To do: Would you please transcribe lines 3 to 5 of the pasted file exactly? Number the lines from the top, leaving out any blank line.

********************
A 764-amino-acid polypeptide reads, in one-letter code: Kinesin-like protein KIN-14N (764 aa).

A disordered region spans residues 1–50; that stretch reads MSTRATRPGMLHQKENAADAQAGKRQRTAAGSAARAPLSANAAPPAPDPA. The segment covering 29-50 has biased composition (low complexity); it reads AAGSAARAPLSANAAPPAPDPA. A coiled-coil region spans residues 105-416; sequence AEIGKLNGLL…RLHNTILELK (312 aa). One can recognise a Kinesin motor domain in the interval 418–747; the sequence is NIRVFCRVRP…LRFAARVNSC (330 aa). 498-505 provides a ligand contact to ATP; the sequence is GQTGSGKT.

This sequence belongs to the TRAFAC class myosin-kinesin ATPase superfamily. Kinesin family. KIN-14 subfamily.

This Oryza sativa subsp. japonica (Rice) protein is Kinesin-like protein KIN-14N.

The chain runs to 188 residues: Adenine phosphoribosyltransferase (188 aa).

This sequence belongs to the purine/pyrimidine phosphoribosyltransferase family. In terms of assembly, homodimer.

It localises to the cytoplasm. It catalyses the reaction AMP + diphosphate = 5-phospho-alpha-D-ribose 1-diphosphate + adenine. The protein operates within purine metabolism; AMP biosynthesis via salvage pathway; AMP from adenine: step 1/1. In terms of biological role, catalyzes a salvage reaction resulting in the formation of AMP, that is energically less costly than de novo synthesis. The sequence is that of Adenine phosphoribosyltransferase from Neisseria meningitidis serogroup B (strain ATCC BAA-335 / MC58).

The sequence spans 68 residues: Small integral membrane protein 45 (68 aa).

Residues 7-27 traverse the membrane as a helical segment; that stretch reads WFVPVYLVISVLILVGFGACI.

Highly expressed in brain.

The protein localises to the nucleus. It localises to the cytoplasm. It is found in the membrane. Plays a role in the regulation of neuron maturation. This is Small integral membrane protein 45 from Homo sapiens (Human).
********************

This sequence belongs to the TRAFAC class myosin-kinesin ATPase superfamily. Kinesin family. KIN-14 subfamily.

This Oryza sativa subsp. japonica (Rice) protein is Kinesin-like protein KIN-14N.

The chain runs to 188 residues: Adenine phosphoribosyltransferase (188 aa).